Stockholm syndrome can be a coping strategy or emotional response for victims of different types of abuse, such as domestic violence, child abuse, or human trafficking. It can also happen in abusive workplaces or certain relationships where there is a power imbalance, like between coaches and athletes. According to Dr. Hunter, this mentality can occur in any situation where the victim feels trapped and dependent on their abuser, who holds authority or power over them.
Specific Situations where Stockholm syndrome
Child abuse: According to Dr. Goldberg Mintz, it can be hard for a child, especially a young one, to see their parent in a negative way, even if the parent is hurting them. In cases of ongoing child sexual abuse, a study from 2005 suggests that Stockholm syndrome can often occur, creating a strong bond between the abuser and the victim that may continue into adulthood.
Family relationships: Stockholm syndrome can happen when someone is physically abused by a family member or in other forms of abuse. For example, one partner may constantly criticize the other’s eating habits or control their food intake.
Workplace relationships: Our jobs can be a big part of our identity and self-worth, making us vulnerable to certain dynamics in the workplace. This could include situations where our employer or boss doesn’t respect our boundaries.
Athlete-coach relationships: In cases of an abusive coach, enthusiastic athletes might reframe emotional abuse as a sign of passion or belief in their abilities, rather than recognizing it as harmful. This justification can be even stronger when the abuse seems to lead to successful outcomes, like winning games.
Sex trafficking: Victims of sex or human trafficking may experience Stockholm syndrome because they depend on their abuser for basic necessities like food, water, and shelter. This meets the main criteria for Stockholm Syndrome Symptoms.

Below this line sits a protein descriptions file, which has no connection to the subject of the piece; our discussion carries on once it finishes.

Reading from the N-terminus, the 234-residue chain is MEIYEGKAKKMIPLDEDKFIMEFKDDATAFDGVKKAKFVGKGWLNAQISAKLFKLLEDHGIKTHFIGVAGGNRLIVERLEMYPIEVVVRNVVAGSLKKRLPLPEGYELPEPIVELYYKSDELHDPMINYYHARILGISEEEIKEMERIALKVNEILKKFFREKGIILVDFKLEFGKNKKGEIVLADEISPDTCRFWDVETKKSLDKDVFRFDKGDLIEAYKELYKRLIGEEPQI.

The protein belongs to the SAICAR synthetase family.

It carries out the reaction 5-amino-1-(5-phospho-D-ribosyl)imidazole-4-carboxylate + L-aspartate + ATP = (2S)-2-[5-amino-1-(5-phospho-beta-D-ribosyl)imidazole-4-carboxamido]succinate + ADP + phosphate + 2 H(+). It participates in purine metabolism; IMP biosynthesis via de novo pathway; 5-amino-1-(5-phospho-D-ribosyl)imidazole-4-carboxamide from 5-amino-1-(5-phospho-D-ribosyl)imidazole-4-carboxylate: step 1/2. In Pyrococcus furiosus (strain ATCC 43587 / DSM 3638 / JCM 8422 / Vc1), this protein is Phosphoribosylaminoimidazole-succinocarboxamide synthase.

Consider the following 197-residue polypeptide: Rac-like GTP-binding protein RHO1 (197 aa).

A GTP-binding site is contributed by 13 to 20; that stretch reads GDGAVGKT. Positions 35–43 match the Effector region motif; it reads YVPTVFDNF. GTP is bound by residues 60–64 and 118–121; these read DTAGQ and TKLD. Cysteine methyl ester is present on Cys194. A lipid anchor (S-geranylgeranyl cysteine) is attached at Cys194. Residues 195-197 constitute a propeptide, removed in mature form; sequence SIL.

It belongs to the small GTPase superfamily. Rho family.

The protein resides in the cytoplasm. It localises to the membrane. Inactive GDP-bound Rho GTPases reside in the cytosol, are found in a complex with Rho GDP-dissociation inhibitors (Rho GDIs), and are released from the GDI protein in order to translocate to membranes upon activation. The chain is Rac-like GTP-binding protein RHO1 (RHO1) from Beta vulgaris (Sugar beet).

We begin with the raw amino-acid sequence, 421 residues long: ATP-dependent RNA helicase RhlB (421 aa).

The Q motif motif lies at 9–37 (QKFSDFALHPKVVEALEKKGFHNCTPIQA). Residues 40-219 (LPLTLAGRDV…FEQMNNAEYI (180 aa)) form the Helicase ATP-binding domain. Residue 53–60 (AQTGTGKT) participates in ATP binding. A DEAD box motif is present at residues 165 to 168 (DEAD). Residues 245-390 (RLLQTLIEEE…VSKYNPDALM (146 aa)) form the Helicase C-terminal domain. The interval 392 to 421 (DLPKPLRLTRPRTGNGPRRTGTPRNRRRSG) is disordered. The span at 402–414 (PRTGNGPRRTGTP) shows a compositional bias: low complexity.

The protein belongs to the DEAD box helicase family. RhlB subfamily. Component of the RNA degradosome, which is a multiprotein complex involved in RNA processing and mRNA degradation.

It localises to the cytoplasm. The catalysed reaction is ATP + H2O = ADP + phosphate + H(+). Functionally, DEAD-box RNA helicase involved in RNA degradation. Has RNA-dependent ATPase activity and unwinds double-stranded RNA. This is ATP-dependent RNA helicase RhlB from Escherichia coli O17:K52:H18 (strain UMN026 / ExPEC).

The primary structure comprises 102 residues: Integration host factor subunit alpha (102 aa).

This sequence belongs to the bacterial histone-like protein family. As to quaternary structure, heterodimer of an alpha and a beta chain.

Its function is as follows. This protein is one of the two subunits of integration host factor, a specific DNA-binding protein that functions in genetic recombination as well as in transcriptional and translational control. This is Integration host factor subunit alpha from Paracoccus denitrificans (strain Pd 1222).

Signs of Stockholm Syndrome
Dr. Hunter explains that Stockholm syndrome is not an officially defined disorder with specific symptoms in the DSM-5 TR. It is more of a general description of a psychological phenomenon. However, there are some warning signs to watch out for, especially in cases of domestic abuse. Some of these signs include:
- Feeling like you’re acting out of character or doing things that don’t feel like yourself.
- Feeling depressed and helpless.
- Having thoughts of self-harm or engaging in self-harming behaviors.
- Believing that others don’t understand your relationship.
- Always wanting to defend someone who others say is hurting you.
- Feeling angry at friends or loved ones who try to protect you.
- Experiencing general feelings of anxiety, fear, and shame.
Dr. Manly adds that people with Stockholm Syndrome Symptoms tend to defend those who oppress them. They focus on the positive traits of the abuser and the situation, even if their experiences are difficult. The victim may show signs of fear, anxiety, depression, or noticeable emotional reactions if separated from or asked to go against the oppressor, despite displaying positive or neutral emotions.
How to Treat Stockholm Syndrome Symptoms?
Dr. Goldberg Mintz explains that since Stockholm syndrome is not an official diagnosis, there are no specific treatments that are proven to work. However, she suggests that long-term trauma therapy can be helpful. This therapy focuses on helping the individual acknowledge what happened, recognize that it was abuse, and build empowerment and awareness that they are no longer trapped.
Dr. Hunter adds that if there is trauma associated with Stockholm syndrome, addressing the trauma through therapy can also be beneficial. The goal is to gradually untangle the victim’s connection with their abuser and work through the trauma they experienced, as well as address any behaviors and feelings of shame.
In particular, Dr. Manly states that individuals with Stockholm syndrome often benefit from focused trauma treatment using techniques like Eye Movement Desensitization and Reprocessing (EMDR), cognitive behavioral therapy (CBT), or other trauma-focused practices. These approaches can help them process and heal from the trauma they have experienced.